Pupils: Personal Records

Department for Education written question – answered on 20th January 2017.

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Photo of Lord Ouseley Lord Ouseley Crossbench

To ask Her Majesty’s Government whether schools are required to collect personal data about schoolchildren and to pass these on to the Home Office, either directly or through the Department for Education; and if so, for what purposes such data are collected and transferred.

Photo of Lord Nash Lord Nash The Parliamentary Under-Secretary of State for Education

The school an individual child attends will hold information about that child which will be used by the school to help ensure the child receives the best possible education. Every term the school is required, by law, to send some of this data to the Department for Education (DfE) via the school census.

The majority of school census data is stored securely within the National Pupil Database to provide a clear picture of how the school system is working, at local and national level. It helps us to make sure we are allocating funds where they are needed and that no groups of children are missing out on the education they deserve. We take privacy extremely seriously and access to sensitive data held within the National Pupil database is strictly controlled.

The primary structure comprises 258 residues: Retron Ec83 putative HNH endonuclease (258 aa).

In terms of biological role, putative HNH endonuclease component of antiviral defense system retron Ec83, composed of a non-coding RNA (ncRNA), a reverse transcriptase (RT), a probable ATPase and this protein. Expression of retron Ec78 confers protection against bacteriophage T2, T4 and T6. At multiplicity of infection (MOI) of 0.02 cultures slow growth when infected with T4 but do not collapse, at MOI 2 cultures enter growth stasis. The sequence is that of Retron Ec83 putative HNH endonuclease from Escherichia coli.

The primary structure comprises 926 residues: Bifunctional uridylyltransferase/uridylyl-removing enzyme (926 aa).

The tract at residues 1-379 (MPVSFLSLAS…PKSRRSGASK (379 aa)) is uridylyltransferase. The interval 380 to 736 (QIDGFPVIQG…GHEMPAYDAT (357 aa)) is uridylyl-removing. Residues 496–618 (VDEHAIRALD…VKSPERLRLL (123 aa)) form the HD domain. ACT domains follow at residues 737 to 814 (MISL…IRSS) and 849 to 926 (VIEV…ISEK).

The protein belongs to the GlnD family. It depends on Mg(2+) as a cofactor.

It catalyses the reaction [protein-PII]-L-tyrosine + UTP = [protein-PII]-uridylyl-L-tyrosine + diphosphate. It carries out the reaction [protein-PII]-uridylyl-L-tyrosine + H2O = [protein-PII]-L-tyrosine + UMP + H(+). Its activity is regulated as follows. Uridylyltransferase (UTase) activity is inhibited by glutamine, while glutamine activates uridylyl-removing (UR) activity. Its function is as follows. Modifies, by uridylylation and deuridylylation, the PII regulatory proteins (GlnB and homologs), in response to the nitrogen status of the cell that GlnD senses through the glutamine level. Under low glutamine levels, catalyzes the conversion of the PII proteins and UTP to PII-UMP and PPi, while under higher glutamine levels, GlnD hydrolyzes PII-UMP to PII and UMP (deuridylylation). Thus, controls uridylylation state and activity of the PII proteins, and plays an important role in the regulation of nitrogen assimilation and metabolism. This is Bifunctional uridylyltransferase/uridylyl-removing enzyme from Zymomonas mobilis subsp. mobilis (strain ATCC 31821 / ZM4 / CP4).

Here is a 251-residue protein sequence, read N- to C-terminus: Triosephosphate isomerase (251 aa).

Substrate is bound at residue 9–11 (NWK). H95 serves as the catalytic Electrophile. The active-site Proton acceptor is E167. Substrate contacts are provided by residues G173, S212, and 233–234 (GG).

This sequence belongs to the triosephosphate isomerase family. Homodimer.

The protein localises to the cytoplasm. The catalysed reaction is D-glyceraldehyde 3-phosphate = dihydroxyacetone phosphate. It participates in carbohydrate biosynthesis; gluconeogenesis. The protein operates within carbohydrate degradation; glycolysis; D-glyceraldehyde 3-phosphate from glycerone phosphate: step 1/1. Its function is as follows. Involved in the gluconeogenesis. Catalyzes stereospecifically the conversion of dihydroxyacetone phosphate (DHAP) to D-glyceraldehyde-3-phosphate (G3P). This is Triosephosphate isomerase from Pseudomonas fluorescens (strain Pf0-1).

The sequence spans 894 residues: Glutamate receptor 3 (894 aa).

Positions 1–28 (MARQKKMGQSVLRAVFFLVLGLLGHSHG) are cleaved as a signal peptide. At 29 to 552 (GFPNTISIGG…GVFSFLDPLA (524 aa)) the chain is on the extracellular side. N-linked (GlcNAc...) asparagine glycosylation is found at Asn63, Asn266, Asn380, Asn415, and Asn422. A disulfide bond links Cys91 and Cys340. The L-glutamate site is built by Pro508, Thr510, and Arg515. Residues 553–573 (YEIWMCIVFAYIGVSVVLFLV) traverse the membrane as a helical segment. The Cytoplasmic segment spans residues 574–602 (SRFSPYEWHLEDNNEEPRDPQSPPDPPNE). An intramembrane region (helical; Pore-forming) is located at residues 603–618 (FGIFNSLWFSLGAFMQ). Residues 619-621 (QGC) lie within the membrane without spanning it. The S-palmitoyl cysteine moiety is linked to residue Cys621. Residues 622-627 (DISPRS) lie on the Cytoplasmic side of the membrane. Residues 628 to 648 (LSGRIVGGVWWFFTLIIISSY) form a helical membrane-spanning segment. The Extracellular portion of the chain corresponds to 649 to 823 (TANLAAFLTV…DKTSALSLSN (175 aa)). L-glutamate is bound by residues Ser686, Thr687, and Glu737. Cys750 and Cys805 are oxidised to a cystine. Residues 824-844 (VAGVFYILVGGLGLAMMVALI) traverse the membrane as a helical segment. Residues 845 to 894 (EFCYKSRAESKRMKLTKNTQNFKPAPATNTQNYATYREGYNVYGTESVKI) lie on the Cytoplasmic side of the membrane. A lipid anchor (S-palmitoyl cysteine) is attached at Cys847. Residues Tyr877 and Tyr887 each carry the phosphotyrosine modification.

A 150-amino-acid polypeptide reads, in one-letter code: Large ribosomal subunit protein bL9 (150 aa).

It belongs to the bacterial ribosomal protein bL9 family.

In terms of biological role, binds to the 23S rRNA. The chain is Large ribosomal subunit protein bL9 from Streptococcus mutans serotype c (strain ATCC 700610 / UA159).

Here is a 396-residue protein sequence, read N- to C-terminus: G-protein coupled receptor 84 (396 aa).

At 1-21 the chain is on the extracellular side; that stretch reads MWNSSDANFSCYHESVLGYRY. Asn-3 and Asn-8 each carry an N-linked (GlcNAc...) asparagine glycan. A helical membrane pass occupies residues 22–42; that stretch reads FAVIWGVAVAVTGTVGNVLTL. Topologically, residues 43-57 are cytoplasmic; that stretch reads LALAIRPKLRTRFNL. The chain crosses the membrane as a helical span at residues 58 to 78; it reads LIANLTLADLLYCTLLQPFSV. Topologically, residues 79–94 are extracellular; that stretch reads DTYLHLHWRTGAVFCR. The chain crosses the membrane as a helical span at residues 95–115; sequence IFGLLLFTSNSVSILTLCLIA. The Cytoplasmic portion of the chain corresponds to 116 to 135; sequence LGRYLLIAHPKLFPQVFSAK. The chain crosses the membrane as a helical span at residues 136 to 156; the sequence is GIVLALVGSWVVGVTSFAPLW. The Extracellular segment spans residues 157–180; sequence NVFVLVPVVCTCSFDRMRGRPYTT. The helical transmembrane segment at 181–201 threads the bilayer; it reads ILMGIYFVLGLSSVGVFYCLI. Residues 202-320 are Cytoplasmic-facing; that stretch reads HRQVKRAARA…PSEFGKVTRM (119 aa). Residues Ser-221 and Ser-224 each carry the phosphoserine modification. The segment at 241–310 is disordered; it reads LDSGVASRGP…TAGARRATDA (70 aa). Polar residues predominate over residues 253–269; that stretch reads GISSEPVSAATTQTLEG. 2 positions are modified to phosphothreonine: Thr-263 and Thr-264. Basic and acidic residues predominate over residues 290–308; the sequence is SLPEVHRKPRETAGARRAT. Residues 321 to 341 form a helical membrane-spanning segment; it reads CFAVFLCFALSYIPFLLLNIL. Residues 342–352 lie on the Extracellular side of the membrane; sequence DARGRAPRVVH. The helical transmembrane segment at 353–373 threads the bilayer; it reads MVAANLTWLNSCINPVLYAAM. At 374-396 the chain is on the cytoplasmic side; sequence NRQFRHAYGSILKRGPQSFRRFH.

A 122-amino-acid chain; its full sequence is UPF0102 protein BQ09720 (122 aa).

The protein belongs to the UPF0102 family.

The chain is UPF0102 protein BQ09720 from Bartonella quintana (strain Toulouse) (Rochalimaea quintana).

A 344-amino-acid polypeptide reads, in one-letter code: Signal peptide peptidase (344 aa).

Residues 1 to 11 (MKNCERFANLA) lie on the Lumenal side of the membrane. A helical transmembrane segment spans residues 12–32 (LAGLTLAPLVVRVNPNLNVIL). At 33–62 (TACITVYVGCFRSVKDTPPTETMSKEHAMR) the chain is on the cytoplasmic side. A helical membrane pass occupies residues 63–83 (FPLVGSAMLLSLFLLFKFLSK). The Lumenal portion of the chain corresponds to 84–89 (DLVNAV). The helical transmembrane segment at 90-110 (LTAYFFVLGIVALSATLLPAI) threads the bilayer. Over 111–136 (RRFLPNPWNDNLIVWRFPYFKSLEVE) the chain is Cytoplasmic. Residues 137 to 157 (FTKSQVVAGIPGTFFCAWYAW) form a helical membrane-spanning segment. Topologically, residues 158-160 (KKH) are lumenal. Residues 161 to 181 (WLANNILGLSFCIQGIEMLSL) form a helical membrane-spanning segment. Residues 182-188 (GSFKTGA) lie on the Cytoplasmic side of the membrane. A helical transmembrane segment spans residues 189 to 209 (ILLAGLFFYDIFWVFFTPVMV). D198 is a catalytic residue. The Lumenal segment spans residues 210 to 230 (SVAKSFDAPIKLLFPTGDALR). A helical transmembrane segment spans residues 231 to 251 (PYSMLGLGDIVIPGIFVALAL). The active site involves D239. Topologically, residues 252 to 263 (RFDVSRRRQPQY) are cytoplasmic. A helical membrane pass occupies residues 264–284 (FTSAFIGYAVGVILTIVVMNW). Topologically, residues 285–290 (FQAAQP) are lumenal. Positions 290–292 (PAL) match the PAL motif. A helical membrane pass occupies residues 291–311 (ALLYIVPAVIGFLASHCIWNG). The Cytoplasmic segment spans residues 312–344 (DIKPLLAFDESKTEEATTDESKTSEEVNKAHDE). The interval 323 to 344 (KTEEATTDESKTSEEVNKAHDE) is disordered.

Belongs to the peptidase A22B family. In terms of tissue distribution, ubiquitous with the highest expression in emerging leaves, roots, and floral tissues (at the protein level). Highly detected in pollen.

As has always been the case, where the police or Home Office have clear evidence that a child may be at risk or there is evidence of criminal activity, including illegal immigration, limited data including a pupil’s address and school details may be requested from the National Pupil Database. It is right that we share this data if it helps to keep a child safe from harm or to prevent a crime. This does not, however, include the nationality, country of birth and proficiency in English information recently introduced into school census which is collected solely for DfE analysts to use for research.

The Memorandum of Understanding (MoU) between the DfE and the Home Office sets out how this process works and the data which is shared. A copy of the MoU between the Home Office and the DfE, which covers the sharing of limited information between those parties, is available in the house library.

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